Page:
I can’t disclose details of the domain sale publicly, but it was a five figure sale from a domain name that I bought for $69 around 10 months before. It was sold to a fitness startup.
6. What are your thoughts on the new GTLDs?
I have a grand total of three new gTLD domains (one .club, two .online). I prefer to stick to .COM domain names for now, but I may look to buy a few .web names when they’re released.
7. Everyone wants to learn how to sell their domain. What’s your advice for someone who has a good name and wants to sell it? Should they do outbound sales (contact potential buyers) wait for offers to come to them, list them on auction websites such as Godaddy, Flippa etc. What works for you?
I am someone who conducts quite a lot of outbound sales, as I think the best chance of you getting the largest ROI for your domain name is by selling it to an end user. I’ve only used Flippa once to sell a domain, and that was to raise funds for another purchase.
8. If you had to sit with someone completely new to this business, what would be the best piece of advice you could give them?
Don’t buy a domain name until you’ve watched every video on DomainSherpa.com and have read active threads on NamePros.com. Both DomainSherpa and NamePros are full of free advice from some of the most successful domainers. I’d also recommend browsing NameBio.com daily to see the latest domain sales. It’ll give you a good idea of what sells and for how much.
9. What are your thoughts on hand registering a domain name? Do you find value with them or would you rather purchase your domain names from the aftermarket?
I don’t hand register domain names. As I stick to .COM domain names (which probably make up around 90% of my domain portfolio), I believe that the best opportunities for making real money from .COM domains is to buy on the aftermarket – NameJet, SnapNames or private acquisitions.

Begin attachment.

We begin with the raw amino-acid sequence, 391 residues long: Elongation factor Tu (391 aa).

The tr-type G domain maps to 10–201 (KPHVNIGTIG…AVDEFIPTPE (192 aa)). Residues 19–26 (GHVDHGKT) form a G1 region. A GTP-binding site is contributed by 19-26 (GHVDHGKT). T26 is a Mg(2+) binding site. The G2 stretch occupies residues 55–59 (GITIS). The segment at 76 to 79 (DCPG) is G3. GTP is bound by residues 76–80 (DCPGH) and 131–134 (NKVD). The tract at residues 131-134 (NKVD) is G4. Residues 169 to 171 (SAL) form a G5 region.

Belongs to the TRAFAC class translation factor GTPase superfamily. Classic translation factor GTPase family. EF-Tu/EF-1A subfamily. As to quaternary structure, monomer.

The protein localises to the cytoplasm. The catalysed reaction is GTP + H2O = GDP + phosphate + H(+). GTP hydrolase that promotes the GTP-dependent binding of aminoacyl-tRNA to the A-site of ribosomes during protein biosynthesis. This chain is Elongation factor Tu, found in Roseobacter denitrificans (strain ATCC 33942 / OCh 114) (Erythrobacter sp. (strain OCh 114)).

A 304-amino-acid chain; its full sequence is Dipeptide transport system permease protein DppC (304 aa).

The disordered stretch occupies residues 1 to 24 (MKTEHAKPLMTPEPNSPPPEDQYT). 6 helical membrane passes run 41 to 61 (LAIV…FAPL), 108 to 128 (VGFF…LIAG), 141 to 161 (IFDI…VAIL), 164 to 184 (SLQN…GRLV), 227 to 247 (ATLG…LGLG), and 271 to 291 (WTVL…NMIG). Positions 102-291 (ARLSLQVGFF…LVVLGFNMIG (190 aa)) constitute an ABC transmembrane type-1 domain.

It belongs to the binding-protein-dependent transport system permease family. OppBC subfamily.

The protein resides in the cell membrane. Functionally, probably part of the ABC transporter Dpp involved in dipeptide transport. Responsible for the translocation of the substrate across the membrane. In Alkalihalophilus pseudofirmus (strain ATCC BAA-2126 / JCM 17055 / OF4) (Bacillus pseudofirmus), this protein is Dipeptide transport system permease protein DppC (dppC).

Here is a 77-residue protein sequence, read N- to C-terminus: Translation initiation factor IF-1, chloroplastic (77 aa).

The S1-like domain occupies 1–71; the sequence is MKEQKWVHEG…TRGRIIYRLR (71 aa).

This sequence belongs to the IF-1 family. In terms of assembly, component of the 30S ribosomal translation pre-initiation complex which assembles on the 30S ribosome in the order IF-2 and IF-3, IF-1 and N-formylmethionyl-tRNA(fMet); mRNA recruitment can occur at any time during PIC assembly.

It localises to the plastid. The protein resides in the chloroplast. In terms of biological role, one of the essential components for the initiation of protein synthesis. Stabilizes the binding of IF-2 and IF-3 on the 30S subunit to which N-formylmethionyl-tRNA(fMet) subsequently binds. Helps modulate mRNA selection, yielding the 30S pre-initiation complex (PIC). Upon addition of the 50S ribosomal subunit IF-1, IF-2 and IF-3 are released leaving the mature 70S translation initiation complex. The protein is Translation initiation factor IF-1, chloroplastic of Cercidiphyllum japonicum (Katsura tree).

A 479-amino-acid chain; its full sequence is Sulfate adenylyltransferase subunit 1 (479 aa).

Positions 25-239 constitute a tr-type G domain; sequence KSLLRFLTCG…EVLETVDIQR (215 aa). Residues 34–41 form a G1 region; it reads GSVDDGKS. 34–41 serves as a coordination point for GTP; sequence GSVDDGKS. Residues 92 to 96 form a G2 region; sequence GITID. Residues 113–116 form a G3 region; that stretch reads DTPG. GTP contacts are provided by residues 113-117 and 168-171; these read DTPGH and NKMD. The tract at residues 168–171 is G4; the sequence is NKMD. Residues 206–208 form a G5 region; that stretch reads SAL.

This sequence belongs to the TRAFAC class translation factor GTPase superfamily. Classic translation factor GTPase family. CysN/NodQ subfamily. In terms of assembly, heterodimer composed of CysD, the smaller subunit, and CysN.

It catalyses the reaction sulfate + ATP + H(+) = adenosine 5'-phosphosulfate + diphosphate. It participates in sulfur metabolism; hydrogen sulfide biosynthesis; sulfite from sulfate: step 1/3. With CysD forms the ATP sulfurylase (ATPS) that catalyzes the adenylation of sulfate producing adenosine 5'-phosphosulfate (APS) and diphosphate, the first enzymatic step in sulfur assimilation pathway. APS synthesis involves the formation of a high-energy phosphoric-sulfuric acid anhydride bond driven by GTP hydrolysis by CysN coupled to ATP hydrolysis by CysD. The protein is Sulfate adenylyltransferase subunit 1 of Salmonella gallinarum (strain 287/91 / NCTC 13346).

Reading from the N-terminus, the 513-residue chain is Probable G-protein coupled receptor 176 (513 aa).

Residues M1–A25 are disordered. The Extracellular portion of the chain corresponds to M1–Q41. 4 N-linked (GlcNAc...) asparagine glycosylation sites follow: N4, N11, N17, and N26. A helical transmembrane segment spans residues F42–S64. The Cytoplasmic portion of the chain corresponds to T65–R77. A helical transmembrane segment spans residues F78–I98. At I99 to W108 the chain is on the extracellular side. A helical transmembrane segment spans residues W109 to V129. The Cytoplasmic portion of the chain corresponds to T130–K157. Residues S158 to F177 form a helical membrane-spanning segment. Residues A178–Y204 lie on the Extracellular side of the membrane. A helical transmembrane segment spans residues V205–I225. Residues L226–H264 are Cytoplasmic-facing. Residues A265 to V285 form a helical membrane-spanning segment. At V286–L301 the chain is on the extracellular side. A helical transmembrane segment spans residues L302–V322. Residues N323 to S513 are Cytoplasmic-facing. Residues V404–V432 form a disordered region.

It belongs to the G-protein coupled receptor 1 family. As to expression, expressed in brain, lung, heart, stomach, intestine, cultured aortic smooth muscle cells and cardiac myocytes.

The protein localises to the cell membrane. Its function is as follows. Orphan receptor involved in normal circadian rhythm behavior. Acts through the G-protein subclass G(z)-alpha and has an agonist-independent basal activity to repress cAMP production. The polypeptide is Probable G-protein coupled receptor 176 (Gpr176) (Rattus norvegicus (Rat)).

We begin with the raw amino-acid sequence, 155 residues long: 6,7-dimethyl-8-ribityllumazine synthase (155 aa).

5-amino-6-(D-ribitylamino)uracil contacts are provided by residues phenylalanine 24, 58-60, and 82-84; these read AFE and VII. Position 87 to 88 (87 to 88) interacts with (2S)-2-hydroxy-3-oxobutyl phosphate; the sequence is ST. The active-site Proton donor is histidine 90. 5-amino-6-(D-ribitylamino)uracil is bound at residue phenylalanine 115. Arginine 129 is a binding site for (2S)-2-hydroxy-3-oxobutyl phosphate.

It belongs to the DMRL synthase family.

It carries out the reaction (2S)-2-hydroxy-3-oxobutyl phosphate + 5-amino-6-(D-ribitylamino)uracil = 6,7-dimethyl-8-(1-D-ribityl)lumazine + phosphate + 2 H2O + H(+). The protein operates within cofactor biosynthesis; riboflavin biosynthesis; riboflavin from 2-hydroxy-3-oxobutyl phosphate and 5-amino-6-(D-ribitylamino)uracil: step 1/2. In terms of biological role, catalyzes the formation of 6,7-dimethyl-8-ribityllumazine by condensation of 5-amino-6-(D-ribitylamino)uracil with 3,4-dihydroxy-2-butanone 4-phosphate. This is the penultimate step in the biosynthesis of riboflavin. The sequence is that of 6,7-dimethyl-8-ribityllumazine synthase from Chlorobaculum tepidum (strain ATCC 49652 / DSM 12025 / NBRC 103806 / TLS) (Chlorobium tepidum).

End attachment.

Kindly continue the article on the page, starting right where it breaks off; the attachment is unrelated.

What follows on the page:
My typical strategy is to flip domain names – acquire and sell immediately – and I don’t believe that this is possible with hand registered domains.
10. Where can the audience find you if they would like to learn more about you?
NamePros.com’s blog is probably the best place to find out more about me. I regularly write for NamePros.com (find my profile here) on a number of topics, and often share personal domaining stories there, too. Other than that, my book Domain Investing 101 (www.domainjames.com/ebook) may be a good place.
There ya have it. Another great interview in the books with James ILes.
So you have any questions for James? Would you like to send a quick thanks for him taking the time out to answer these questions? Let him know below!
Don’t forget, more interviews could be found here.
Looking for a domain broker? Maybe we can help. Find out more here.
*Quick Note: We’ve actually purchased James eBook and it is well worth the money. Anyone just starting or who is advanced could learn from the strategies he shares. No, were not making money from giving praise about his ebook. We just highly recommend it.*